You do know that Australia has banned the selling of existing residential properties to overseas buyers?

Yes, but did you look at their GDP/GDP per capita numbers? University rankings? Every aspect of their economy? They can afford to because they are in a much better shape than us. NZ still has lots of growing to do in every aspect and I'm sure if you work in the tech sector you'll know the graduates of UoA are just not up to par for us to compete with the best as the academics are severely detached from the tech industry's needs.

This is a straw argument, regarding removing property rights. Why should non residents have property rights here at all? I don't have any property rights in China, quid pro quo. This reframed, is a question on sovereignty , which you avoid; or more specifically about abdicating sovereignty to the highest bidder. Is that what you mean by top people? People with suitcases of freshly laundered notes? Australia and Singapore, have several top Universities and have had tighter restrictions on property rights then we have ever had. It seems we have been doing it wrong, to date.

Sorry Macadder, I should've clarified. I'm talking about NZ citizen's property rights. The property owners have the right to do whatever they want with their property. They have the right to give the property to their relatives overseas, they have the right to sell to whoever they want as well. What this is effectively doing is eroding our rights. Now if we actually had a proper data that says we have rampant overseas speculators then it's understandable. The fact is we don't and David Parker came out saying so. So what is this achieving other than a middle finger to the rest of the world? Why are we risking a downturn without proper data?

NZ fee simple title owners do not have these property rights you insinuate - just a nonsense - overthrow the Crown (or secede) and take it for yourself then you might have a point there.

Please explain. What NZ law currently prevents me from my house to whomever I choose, at whatever price is agreeable to me and the buyer?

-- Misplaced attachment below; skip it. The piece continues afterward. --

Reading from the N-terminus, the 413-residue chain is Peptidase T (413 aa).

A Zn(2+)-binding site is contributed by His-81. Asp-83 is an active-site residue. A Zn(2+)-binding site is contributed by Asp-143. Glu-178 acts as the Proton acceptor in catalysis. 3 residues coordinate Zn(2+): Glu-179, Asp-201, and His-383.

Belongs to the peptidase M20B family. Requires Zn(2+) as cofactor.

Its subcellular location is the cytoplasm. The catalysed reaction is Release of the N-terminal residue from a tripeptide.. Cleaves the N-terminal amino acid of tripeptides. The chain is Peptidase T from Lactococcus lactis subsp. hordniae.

Without knowing much about your "house" it may already be deemed "sensitive" under the existing OIA or perhaps it is in the path of a proposed motorway and under Public Works. Perhaps the buyer is on the radar of the AML or Proceeds of Crime - not in the Christchurch Red zone is it?

Australia has the same fsckng laws on foreign buyers ffs.

A bit more needed here.
Presumably those properties already in foreign ownership become sensitive and will only be able to be sold to local owners.
Carrying on from that and the definition of foreign control being any amount greater than 25% there may be a lot more existing foreign controlled property which will no longer be transferable even within family or partnership.
That is the way it could go (and maybe should go).

Further to this there needs to be onerous penalties for attempting to evade the new rules.
We penalise other tax evaders including imprisonment so as the only thing these people value is 'money' and we cannot imprison those offshore so confiscation is the way to go.

It is probably above board for a resident here to use family money overseas to purchase property in NZ I would imagine. Surely it is a fundamental human right to be able to do that. People like the Chinese are particularly family orientated and folk overseas will help out young families making a new start in a new land. It's a bit of a clash of cultures really.

I have no argument against help from family except then they should have no rights to the title and should sign off on that situation.
Further I am certain that where parents have been allowed into NZ they have brought their retirement saving and have used those to assist in a family house purchase. From observation there just happen to be older immigrants in elder social housing, indeed far more in proportion than their incoming numbers would represent. How did that happen?

NZ does not need wealthy Chinese or anyone else buying up numerous houses here and then immigrating here and living off the rent from those houses. They do not produce any jobs or create businesses,They are just parasites living off New Zealanders who have paid taxes all their lives.

I'm not sure if preventing non residents building a holiday house in the Bay of Islands or Central Otago is a good idea. Will they have to say it's for business use and design it with a meeting room?
Is stopping non-residents from buying an apartment off plans in Auckland for exclusive use going to prevent it from actually happening? Individual buys off plans and rents to a Company.
Too many variations already and too many loopholes - just leave it at existing residential houses and move on.

This Policy may well back-fire. UK have serious Housing problems but so far have resisted placing an embargo on Foreign buyers. The NZ plan could start a protectionest move throughout many advanced Economies...not good.